They are known for honey and salt. From the sea.
Turks captured young boys, turned into soldiers and made them fight their own people so they aren't to thrilled with the Turks of old but are a very tolerant people otherwise. 90% catholic, but celebrate Reformation day because the Protestant priest produced the first books written in their own language.
Slovenia is known for "Disappearing" periodic lakes created by sinkholes.
Postojna cave. Main Caves. Karst means stone. 24 km of passages. Ine if the rooms can hold 10,000 people. It was an amazing place, with a train that took us through several km before we walked for three.
Inside the caves is an unusual "human" fish, a salamander. Early Slovenians called them baby dragons.
12 inches and pink. No eyes. Lives without food for up to six years.
on a side note, we ran into last year's tour guide at the cave! What a coincidence. Our current guide Irina knows Petra and pointed her out. It was so fun to see her again.
in the evening, we had our "dine-around" experience, where we could choose from one of three restaurants.
We said goodbye to Vienna, traveling into the mountains on our way to Slovenia. We made a stop at s rest area, where the gals wore the traditional dirndl dresses with aprons. Our guide, who is Slovenian, said all gals have at least one such dress. They cost 50 euros on up, she said.
We faced another tradition: the dreaded turnstile with pay to use bathrooms.
Then we continue on with our guide explaining more about the Slovenia for us. She said the country is famous for its white wines and that skiing was the country's sport. Every year they hold the Golden Fox ski event for best skiers, more popular than soccer. She also said the country's tree is a linden.
Then we stopped at stopped at Maribor, The second largest city in Slovenia with 89,000 residents but 50,000 students at their free university.
We had lunch, explored the old town and saw the oldest grapevines in the world, dated over 400 years old. The pruning of the tree becomes a festival and only 100 small bottles of wine are made from it each year. The wine is given to dignitaries such as the pope and people like Brad Pitt--LOL.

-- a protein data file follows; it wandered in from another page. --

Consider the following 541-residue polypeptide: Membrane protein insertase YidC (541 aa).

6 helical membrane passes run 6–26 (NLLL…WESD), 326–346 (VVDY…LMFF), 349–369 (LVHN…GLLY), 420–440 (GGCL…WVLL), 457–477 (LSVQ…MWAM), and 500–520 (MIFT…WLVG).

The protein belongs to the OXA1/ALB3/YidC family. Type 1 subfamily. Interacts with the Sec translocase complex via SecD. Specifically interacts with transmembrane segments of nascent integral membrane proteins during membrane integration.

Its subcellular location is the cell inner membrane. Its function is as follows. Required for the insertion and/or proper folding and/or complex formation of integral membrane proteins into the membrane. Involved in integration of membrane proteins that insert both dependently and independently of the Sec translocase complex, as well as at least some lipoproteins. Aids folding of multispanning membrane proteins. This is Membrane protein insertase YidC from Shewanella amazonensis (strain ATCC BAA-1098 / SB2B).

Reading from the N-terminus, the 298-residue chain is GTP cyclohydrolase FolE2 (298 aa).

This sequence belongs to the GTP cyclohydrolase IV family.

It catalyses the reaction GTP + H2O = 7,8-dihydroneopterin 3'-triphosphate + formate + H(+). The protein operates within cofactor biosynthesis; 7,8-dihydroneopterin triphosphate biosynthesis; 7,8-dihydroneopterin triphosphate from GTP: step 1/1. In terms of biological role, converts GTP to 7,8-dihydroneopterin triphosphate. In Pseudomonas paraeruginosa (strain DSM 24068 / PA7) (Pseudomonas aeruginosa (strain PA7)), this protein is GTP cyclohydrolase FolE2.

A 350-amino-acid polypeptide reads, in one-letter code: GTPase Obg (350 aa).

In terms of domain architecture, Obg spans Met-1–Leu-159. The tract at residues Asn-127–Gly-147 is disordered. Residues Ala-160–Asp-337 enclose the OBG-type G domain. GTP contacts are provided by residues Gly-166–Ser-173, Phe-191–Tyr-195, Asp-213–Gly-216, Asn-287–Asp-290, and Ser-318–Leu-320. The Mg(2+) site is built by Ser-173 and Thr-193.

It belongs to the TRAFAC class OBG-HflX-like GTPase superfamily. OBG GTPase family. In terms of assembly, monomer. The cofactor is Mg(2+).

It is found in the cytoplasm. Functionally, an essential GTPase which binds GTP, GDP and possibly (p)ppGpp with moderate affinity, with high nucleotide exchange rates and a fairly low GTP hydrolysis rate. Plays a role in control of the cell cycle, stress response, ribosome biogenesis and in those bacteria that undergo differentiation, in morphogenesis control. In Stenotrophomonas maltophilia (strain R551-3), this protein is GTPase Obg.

Then back on the bus to Ljubljana, where the plains give way to lush mountains with hay racks, which look like a barn with slats for sides, used to dry the hay since it's so damp here on the ground.
We learned about potica (pronounced Poe teet saw) which is like povitica of Poland.
Brandy is popular here as well as beer and wine. Pear brandy is particularly popular. They put a bottle over a pear as it grows.
Horse meat on menu, see picture with "donkey" listed. One restaurante featured "foal." Our guide warned us. Fried liver is also popular.
She said the fire department in each village hold competitions. and they have to organize a party once per year if no emergencies this year.
Slovakia Capital: Vienna's twin city; just don't tell the Viennese
We are back to the wonderful European breakfasts with lovely pastries, lots of fruits and cheeses, mediterranean foods, such as olives, mahummara, lebne, fataya, and hummus, as well as sliced meats and sausages. Don't bother ordering eggs, though. They won't be good, neither scrambled nor fried nor poached.
Then it was a quick two-mile walk to the dock to catch the boat to Bratislava, Slovakia's capital city. We got there in plenty of time as there was no 8:30 a.m. boat on Mondays, so 9 am it was.
The ride along the channel and then the Danube was more interesting for what we didn't see than for what we saw. We saw fishing huts with nets drying or in the water but not much else. We expected to see mansions, hotels, swimmers, speedboats, towns, but we did not. We saw a few created beaches with no buildings and two barges with tugs and one small town just before we docked.
The trip took one hour 15 minutes and had a bit of a narration to go along with the few sights.
But the real tour and deal cost us 10 euro each and included a one-hour bus tour and one-hour walking tour of the city. The guide was one of the best we have had, knowing much history and switching between English, German, Slovak, Czech, Spanish and Italian.
She explained all about the city, how it really was part of Hungary and how Maria Theresa took over the palaces. We followed the coronation road and visited the church where 19 monarchs were crowned. She explained about Albert Einstein, Lizst and Hayden's connection to the city.
We could not visit the palace, however, as there was meeting of the provincial heads of state.
Tom touched a statue for luck and we headed back to Vienna via bus. Only 5 euros for the ride and it included a drink! Wow. I had a cappuccino. Tom tried for an American coffee, but alas it wasn't what he liked--again!
We did have yo walk four miles back to the hotel and then had dinner at a Chinese restaurant. We had had pasta for lunch, very yummy Gorgonzola gnocchi. On the way to find a place for dinner, we noticed the opera house was projecting the live performance so we stopped for a moment to watch.